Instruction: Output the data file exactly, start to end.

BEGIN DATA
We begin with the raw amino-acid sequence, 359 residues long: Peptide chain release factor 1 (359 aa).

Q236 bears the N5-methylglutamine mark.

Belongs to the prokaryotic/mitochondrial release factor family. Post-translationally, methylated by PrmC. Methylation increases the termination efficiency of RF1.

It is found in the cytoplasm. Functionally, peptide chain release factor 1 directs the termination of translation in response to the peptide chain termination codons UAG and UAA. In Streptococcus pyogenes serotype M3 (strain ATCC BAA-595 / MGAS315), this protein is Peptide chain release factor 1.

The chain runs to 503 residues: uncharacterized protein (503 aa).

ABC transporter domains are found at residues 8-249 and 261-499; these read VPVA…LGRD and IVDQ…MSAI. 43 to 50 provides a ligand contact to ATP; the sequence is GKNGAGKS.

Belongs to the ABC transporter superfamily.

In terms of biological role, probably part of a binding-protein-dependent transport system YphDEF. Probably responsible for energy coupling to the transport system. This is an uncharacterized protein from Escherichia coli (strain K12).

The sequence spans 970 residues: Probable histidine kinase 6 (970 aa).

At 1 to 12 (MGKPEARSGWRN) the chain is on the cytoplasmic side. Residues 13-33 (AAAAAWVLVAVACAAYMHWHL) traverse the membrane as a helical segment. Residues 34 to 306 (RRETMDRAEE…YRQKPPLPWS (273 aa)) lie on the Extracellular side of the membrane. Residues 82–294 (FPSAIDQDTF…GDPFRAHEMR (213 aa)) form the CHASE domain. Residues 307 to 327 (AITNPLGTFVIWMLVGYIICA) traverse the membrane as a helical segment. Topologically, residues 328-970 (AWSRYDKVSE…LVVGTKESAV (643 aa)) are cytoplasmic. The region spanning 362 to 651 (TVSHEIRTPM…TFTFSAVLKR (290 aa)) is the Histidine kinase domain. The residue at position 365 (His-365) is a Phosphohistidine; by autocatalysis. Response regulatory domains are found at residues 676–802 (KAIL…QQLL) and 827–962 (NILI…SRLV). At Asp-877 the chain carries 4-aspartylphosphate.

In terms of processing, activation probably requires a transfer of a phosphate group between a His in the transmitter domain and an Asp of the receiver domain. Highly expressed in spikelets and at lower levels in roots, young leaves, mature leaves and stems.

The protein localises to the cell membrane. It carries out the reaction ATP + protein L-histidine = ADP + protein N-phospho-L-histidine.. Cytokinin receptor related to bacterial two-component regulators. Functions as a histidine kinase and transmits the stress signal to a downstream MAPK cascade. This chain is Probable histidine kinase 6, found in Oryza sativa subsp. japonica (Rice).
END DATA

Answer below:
We begin with the raw amino-acid sequence, 359 residues long: Peptide chain release factor 1 (359 aa).

Q236 bears the N5-methylglutamine mark.

Belongs to the prokaryotic/mitochondrial release factor family. Post-translationally, methylated by PrmC. Methylation increases the termination efficiency of RF1.

It is found in the cytoplasm. Functionally, peptide chain release factor 1 directs the termination of translation in response to the peptide chain termination codons UAG and UAA. In Streptococcus pyogenes serotype M3 (strain ATCC BAA-595 / MGAS315), this protein is Peptide chain release factor 1.

The chain runs to 503 residues: uncharacterized protein (503 aa).

ABC transporter domains are found at residues 8-249 and 261-499; these read VPVA…LGRD and IVDQ…MSAI. 43 to 50 provides a ligand contact to ATP; the sequence is GKNGAGKS.

Belongs to the ABC transporter superfamily.

In terms of biological role, probably part of a binding-protein-dependent transport system YphDEF. Probably responsible for energy coupling to the transport system. This is an uncharacterized protein from Escherichia coli (strain K12).

The sequence spans 970 residues: Probable histidine kinase 6 (970 aa).

At 1 to 12 (MGKPEARSGWRN) the chain is on the cytoplasmic side. Residues 13-33 (AAAAAWVLVAVACAAYMHWHL) traverse the membrane as a helical segment. Residues 34 to 306 (RRETMDRAEE…YRQKPPLPWS (273 aa)) lie on the Extracellular side of the membrane. Residues 82–294 (FPSAIDQDTF…GDPFRAHEMR (213 aa)) form the CHASE domain. Residues 307 to 327 (AITNPLGTFVIWMLVGYIICA) traverse the membrane as a helical segment. Topologically, residues 328-970 (AWSRYDKVSE…LVVGTKESAV (643 aa)) are cytoplasmic. The region spanning 362 to 651 (TVSHEIRTPM…TFTFSAVLKR (290 aa)) is the Histidine kinase domain. The residue at position 365 (His-365) is a Phosphohistidine; by autocatalysis. Response regulatory domains are found at residues 676–802 (KAIL…QQLL) and 827–962 (NILI…SRLV). At Asp-877 the chain carries 4-aspartylphosphate.

In terms of processing, activation probably requires a transfer of a phosphate group between a His in the transmitter domain and an Asp of the receiver domain. Highly expressed in spikelets and at lower levels in roots, young leaves, mature leaves and stems.

The protein localises to the cell membrane. It carries out the reaction ATP + protein L-histidine = ADP + protein N-phospho-L-histidine.. Cytokinin receptor related to bacterial two-component regulators. Functions as a histidine kinase and transmits the stress signal to a downstream MAPK cascade. This chain is Probable histidine kinase 6, found in Oryza sativa subsp. japonica (Rice).